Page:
India as a Climate "Front Runner": Financing Clean Energy

 With climate change as a major focus during the recent G20 Summit, India emphasized its commitment to implementing the Paris Agreement. The World Bank recently recognized India as a “front runner in the global fight against climate change” with its massive expansion of solar energy.

Although the investment in clean energy is growing in India, the scale of investment does not yet match the over $100 billion needed to achieve India’s clean targets. One promising solution is to create a dedicated green fund for accelerating clean energy investment.   

During a BRICS meeting with Brazil, Russia, China and South Africa, Prime Minister Narendra Modi highlighted that “India will implement the agreement in letter and spirit,” stressing the need for global action despite the Trump Administration’s announcement to withdraw from the agreement. The World Bank also acknowledged the strong progress on climate in its piece “Solar Powers India Clean Energy Revolution”, focusing on India’s “sweeping commitment to solar power, innovative solutions and energy efficiency initiatives to supply its people with 24x7 electricity by 2030.”
Motivated by a desire to continue economic growth, create jobs and lift millions out of poverty, while simultaneously combating the threats of energy insecurity and climate change, the Indian government has set an ambitious renewable energy goal of 175 gigawatts by 2022. This year the Indian market has already seen record-low solar (2.44 Rs/$.04 per kWh) and wind (3.46 Rs/$.05 per kWh) tariffs. India has installed over 12 gigawatts of total solar power capacity, with a 370 percent increase in the past three years. This stunning growth in both solar and wind energy has prompted several Indian states to scrap plans to build new coal-fired power plants and announce the cancellation of coal mining projects.
However, according to estimates by the Ministry of New and Renewable Energy, meeting India’s clean energy goals would also require more than $100 billion in investment over the next six years. Where will this money come from? Prime Minister Modi has launched an International Solar Alliance to help drive funding and innovation into solar energy. But public funding alone is insufficient, and private investment has so far been limited to a few highly creditworthy players. A green investment fund, also known as a green bank, can be a key solution to accelerate clean energy growth.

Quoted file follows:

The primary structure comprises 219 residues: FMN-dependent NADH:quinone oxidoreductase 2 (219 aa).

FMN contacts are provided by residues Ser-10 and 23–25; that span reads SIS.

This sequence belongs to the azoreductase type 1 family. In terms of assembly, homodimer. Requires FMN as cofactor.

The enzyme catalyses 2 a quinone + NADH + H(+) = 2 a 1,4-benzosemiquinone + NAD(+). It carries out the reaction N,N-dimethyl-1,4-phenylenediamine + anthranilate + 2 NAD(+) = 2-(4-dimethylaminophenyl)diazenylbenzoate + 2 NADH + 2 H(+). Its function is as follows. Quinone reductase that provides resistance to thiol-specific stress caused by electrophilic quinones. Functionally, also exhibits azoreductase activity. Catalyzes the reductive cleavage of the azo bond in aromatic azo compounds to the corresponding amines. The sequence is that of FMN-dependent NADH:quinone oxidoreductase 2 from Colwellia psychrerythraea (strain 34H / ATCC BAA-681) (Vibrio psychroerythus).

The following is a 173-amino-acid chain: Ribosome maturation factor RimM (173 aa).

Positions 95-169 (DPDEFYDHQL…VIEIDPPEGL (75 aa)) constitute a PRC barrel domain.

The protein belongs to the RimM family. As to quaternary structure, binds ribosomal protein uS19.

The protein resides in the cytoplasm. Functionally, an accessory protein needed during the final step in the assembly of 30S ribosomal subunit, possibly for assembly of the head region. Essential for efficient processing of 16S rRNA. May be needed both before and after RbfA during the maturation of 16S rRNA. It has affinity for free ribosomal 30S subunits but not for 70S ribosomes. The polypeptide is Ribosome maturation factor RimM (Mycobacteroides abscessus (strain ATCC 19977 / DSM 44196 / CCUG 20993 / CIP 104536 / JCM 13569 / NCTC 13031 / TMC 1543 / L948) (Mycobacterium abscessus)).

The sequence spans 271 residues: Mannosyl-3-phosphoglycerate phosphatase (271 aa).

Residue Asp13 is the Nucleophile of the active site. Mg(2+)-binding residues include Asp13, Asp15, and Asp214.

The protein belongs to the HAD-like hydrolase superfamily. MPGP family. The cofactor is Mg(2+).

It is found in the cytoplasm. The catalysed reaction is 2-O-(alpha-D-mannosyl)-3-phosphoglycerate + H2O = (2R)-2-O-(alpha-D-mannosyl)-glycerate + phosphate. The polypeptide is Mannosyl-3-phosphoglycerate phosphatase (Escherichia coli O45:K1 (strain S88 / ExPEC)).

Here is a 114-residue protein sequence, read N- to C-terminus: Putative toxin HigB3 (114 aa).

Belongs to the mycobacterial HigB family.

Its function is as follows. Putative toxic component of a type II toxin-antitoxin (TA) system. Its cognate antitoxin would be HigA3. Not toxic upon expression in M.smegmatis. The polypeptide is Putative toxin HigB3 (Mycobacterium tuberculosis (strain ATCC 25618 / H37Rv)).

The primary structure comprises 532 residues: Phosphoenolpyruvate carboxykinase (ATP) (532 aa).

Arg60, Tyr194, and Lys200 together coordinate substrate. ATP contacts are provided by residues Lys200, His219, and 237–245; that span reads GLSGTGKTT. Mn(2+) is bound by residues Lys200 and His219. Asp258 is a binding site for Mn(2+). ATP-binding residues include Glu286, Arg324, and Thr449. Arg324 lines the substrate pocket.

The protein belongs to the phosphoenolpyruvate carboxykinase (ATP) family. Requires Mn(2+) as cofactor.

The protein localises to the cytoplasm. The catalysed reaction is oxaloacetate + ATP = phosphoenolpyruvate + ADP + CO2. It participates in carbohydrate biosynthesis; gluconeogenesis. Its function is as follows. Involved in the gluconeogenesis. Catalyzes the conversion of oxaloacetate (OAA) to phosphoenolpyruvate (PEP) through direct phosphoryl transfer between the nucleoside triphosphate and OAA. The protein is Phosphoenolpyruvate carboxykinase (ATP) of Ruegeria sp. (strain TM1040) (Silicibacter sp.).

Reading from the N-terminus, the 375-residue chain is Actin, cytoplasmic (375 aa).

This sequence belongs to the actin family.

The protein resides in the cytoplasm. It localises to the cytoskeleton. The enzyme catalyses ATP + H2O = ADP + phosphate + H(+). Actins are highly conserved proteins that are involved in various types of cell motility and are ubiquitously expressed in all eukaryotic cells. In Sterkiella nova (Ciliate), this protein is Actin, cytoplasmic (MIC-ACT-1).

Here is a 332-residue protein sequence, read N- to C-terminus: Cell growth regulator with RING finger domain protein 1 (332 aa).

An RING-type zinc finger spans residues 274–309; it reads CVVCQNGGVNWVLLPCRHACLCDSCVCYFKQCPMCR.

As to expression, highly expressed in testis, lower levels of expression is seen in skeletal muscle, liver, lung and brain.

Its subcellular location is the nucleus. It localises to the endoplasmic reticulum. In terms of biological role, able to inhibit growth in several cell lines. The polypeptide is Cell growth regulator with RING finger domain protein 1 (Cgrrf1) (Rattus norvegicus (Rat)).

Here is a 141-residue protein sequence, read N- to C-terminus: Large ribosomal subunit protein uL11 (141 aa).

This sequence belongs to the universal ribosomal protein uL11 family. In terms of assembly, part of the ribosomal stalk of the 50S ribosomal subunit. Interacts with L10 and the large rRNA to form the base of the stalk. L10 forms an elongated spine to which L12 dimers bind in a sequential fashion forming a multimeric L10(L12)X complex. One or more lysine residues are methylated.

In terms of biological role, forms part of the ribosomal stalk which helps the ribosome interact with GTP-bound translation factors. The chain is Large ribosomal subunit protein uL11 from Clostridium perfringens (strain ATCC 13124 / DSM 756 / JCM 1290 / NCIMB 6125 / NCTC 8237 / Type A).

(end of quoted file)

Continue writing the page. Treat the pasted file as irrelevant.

Green investment funds are publicly funded, specialized institutions that finance clean energy projects in partnership with private lenders, both domestic and international. A green investment fund has what private banks lack: a mission to expand clean energy, specialized underwriting expertise in clean technology and access to low-cost public capital. And because green investment funds typically reinvest their income, effectively recycling public funds, they can create a bigger market impact than government subsidies or incentives alone. Green investment banks are expanding around the world and have been effective in the including institutions in New York, Connecticut, UK, Australia, Japan and Malaysia.
NRDC and our partner the Council on Energy, Environment and Water, have been conducting extensive research and analysis on opportunities for a green investment fund in India. Based on in-depth discussion with government officials, financiers, developers and thought-leaders, the need for a green investment fund is clear. 

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